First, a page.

Crop circles are large circular patterns that appear overnight in the middle of grain fields (mostly wheat and corn) when the crop is quite high. The phenomenon has spawned its own science: cereology. Crop circles is also part of the UGM category (Unusual Ground Markings), which also include "tripod marks", saucer nests,burn marks, etc.
Most crop circles have been found in the southeast of England since the early 1980s, but others have been reported in the United States and Europe. Some have been exposed as hoaxes, but others remain unexplained. Crop circles range in diameter from as small as 3 metros (10 feet) to over 100 metros (315 feet). They appear overnight, and no tracks leading up to them are found, suggesting some external force from above is responsible. Visually, the stems are partially flattened, and entangled or intertwined. The plants are all bent and face the same direction, clockwise or counter clockwise. The crops are never damaged, broken, or show signs of forced bending. The plants continue to grow normally throughout the rest of their growing cycle. UFO sightings, moving orange lights, "whooshing" or warbling sounds usually preceed the formations of circles.
For the UFO crowd, the circles are signatures left behind by visiting spaceships. For mother-earth mystics, they’re the manifestations of deep waves of natural energy. For psychics, they’re the conscious results of remote-viewing experiments. For fringe physicists, they’re the tracks of ionized plasma whirlwinds. But the most likely is that the pranksters or circle makers are human that take fun in building such weird circles. As yet no conclusive evidence has been found for any of these theories.
One of the earliest reports was in Lyon in 815AD, and a late 16th Century woodcut depicts the devil mowing a field into patterns. They began to appear in significant numbers in the fields of southern England in the mid-1970s. Early circles were quite simple, and simply appeared, overnight, in fields of wheat, rape, oat, and barley. The crops are flattened, the stalks bent but not broken.
As the crop circle phenomenon gained momentum, formations have also been reported in Australia, South Africa, China, Russia, and many other countries, frequently in close proximity to ancient sacred sites. For the thousands reported every year, the vast majority go completely undetected. Most of the complex formations occur in the United Kingdom and they are also more likely to be detected because of the country's smaller land mass.
Over the last 25 years, the formations have evolved from simple, relatively small circles to huge designs with multiple circles, elaborate pictograms, and shapes that invoke complex non-linear mathematical principles. Since the early 1990s, however, the phenomenon has grabbed world attention, as the formations evolved into enormous, increasingly mathematically complex and perfectly executed shapes appearing in fields, often near the sacred sites of Wiltshire.
The largest to date, a perfectly formed spiral formation 244 metres in diameter, composed of 409 circles covering almost the entire field, appeared overnight on a rainy night at Milk Hill in Wiltshire Aug. 12, 2001.
The movie Signs, starring Mel Gibson, while universally scorned by serious crop circle researchers, nevertheless renewed interest in crop circles after years of the phenomenon being dismissed in the media as a sophisticated hoax, following the announcement of two elderly landscape painters named Doug Bower and Dave Chorley who confessed in 1991 that they had been making crop circles in English grain fields since the 1970s after reading about the Tully, Australia Saucer Nest of 1966. The truth is that they were both unable to draw a decent crop circle in daytime and to remember the exact location of their exploits.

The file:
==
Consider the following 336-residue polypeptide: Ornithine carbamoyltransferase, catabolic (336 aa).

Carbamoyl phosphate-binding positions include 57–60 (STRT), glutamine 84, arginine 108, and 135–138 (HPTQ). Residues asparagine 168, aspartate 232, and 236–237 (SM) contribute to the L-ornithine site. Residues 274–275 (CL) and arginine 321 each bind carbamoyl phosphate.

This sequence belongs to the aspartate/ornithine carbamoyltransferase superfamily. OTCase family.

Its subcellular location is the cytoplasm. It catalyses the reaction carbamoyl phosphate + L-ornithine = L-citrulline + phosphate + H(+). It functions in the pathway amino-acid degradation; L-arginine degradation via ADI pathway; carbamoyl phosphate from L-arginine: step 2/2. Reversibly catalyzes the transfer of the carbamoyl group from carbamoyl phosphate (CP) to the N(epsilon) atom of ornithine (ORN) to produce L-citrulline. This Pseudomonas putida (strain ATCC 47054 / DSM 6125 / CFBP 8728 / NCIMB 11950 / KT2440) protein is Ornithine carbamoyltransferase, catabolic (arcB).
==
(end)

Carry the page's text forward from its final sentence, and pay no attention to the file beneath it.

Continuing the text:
Each year more than 100 formations appear in the fields of southern England. About 10,000 crop circles have been documented worldwide since records began to be kept in the '70s. Not including this year's formations, England tops the list with around 1,784, followed by the U.S. with 228, Canada with 135, Germany with 105, Australia with 71, the Netherlands with 62, Hungary with 23 and Japan with 19, most of them appearing in rice paddies. Dozens of other countries on every continent have also reported small numbers of simple formations.
Wiltshire County, UK is the acknowledged center of the phenomenon. The county is home to some of the most sacred Neolithic sites in Europe, built as far back as 4,600 years ago, including Stonehenge, Avebury, Silbury Hill, and burial grounds such as West Kennet Long Barrow. Some pretend that crop circles are usually aligned with ley lines, so you may discover new crop circles by following the lines.
Frequent reports of strange balls of light (some captured on video) and sounds prior to the appearance of formations added fuel to the argument that they were being created by some as yet unknown, either natural or supernatural force.
Other odd occurrences have been reported, like electronic equipment failing to work inside the circles, then functioning normally once taken out and abnormal magnetic and radiation readings inside fresh circles. Not only does the physical appearance of the plants and soil seem to change, but there is change at the molecular level.
Crop circle enthusiasts claim that there are other features of crop circles that undercut the hoax theory. They say that bends in the corn in many circles occur at the node, while the flattening of the corn by hoaxers produces a crack at any point in the stem, and some scientific studies on apical nodes bear them out.
Also they say that flattened corn often lies in groomed layers, rather than random crushings. There are in fact many cases in which believers declared crop circles to be "the real thing".